Can Instant Noodles Lead to Heart Disease, Diabetes and Stroke?

Released: 11-Aug-2014 11:00 PM EDT
Source Newsroom: Baylor Scott & White Health
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Citations The Journal of Nutrition

Newswise — DALLAS, August 12, 2014 – Instant noodle eaters, take heed. Recent Baylor research shows that significant consumption of the convenient food product – ramen included – may increase a person’s risk for cardiometabolic syndrome, especially in women. The findings, recently published in The Journal of Nutrition, could shed new light on the risks of a worldwide dietary habit.

Because ramen consumption is relatively high among Asian populations, the research focused primarily on South Korea, which has the highest per-capita number of instant noodle consumers in the world. In recent years, South Koreans have experienced a rapid increase in health problems, specifically heart disease, and a growing number of overweight adults. Such changes could lead to increased mortality due to cardiovascular disease, as well as increased health care costs.

Baylor’s primary investigator on the study, Hyun Joon Shin, MD, is a clinical cardiology fellow at Baylor University Medical Center and a nutrition epidemiology doctoral student at Harvard School of Public Health.

“While instant noodle intake is greater in Asian communities, the association between instant noodle consumption and metabolic syndrome has not been widely studied,” Dr. Shin said. “I decided to investigate in order to uncover more distinct connections.”

Dr. Shin, who led the study on behalf of the Baylor Heart and Vascular Hospital (BHVH), found that eating instant noodles two or more times a week was associated with cardiometabolic syndrome, which raises a person’s likelihood of developing heart disease and other conditions, such as diabetes and stroke.

Dr. Shin also found that those results were more prevalent in women. He said that can likely be attributed to biological differences (such as sex hormones and metabolism) between the sexes, as well as obesity and metabolic syndrome components. In addition, men and women’s varied eating habits and differences in the accuracy of food reporting may play a role in the gender gap.

Another potential factor in the gender difference is a chemical called bisphenol A (BPA), which is used for packaging the noodles in polystyrene foam containers. Studies have shown that BPA interferes with the way hormones send messages through the body, specifically estrogen.

Regardless of the gender-related findings or their causes, Dr. Shin said, the study represents the importance of understanding the foods we feed our bodies.

“This research is significant since many people are consuming instant noodles without knowing possible health risks,” Dr. Shin said. “My hope is that this study can lay a foundation for future research about the health effects of instant noodle consumption.”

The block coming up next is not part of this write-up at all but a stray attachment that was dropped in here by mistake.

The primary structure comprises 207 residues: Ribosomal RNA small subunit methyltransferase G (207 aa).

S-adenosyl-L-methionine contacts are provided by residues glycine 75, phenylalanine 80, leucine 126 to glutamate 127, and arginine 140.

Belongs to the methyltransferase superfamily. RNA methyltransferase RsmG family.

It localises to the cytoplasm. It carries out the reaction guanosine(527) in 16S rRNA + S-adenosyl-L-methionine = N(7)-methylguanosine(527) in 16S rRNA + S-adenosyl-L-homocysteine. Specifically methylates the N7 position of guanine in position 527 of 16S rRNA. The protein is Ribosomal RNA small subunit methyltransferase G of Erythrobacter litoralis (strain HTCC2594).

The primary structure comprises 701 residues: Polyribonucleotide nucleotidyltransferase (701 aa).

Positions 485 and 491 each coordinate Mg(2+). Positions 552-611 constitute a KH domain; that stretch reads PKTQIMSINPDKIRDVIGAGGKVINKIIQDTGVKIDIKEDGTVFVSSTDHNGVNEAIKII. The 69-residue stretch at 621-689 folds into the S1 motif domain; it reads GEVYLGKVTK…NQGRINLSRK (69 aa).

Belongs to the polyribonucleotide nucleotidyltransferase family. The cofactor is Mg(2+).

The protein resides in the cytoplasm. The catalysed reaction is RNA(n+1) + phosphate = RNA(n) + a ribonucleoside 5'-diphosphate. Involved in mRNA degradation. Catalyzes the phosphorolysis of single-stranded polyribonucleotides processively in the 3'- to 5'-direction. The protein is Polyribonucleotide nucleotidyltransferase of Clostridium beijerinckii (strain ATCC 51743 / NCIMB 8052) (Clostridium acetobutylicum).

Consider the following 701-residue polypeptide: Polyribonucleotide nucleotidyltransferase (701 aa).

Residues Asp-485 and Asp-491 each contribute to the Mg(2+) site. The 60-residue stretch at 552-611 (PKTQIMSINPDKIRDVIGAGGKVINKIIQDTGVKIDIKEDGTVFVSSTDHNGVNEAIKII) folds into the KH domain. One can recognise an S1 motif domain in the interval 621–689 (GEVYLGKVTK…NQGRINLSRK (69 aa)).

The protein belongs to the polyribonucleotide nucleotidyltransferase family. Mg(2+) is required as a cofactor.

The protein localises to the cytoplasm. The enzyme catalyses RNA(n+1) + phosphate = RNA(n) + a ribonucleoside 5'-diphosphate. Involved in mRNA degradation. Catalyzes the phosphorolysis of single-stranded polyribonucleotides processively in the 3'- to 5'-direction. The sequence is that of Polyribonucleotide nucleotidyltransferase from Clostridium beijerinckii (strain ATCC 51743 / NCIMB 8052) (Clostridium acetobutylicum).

Dr. Shin added that the study's health implications could be substantial – particularly if it leads to people choosing healthier foods.

About Baylor Research Institute
Established in 1984 in Dallas, Texas, Baylor Research Institute (BRI) promotes and supports research to bring innovative treatments from the laboratory workbench to the patient bedside. To achieve this bench-to-bedside concept, BRI focuses on basic science, clinical trials, health care effectiveness and quality of care research. Today, BRI is conducting more than 900 active research protocols with 350 research investigators, spanning more than 20 medical specialties, and has research and development projects in areas ranging from human immunology and orphan metabolic diseases to diabetes, cardiovascular disease and many other unmet medical needs. Its precision medicine arm offers a unique platform for identifying micro-array-based fingerprint signatures. The Baylor Health Care System offers to its research affiliate unique access to one of the largest patient bases potentially available for research in the US within a single institution. BRI has received full accreditation from AAHRPP.
www.baylorhealth.edu/research/

About Baylor Scott & White Health
Baylor Scott & White Health, the organization formed from the 2013 merger between Baylor Health Care System and Scott & White Healthcare, is today the largest not-for-profit health care system in the state of Texas. With total assets of $8.6 billion* and serving a geographic area larger than the state of Maine, Baylor Scott & White Health has the vision and resources to provide its patients continued quality care while creating a model system for a dramatically changing health care environment. The organization now includes 46 hospitals, more than 500 patient care sites, more than 6,000 active physicians, 36,000 employees and the Scott & White Health Plan. For More Information visit:
www.BaylorScottandWhite.com

* based on unaudited fiscal year 2014 financial statements

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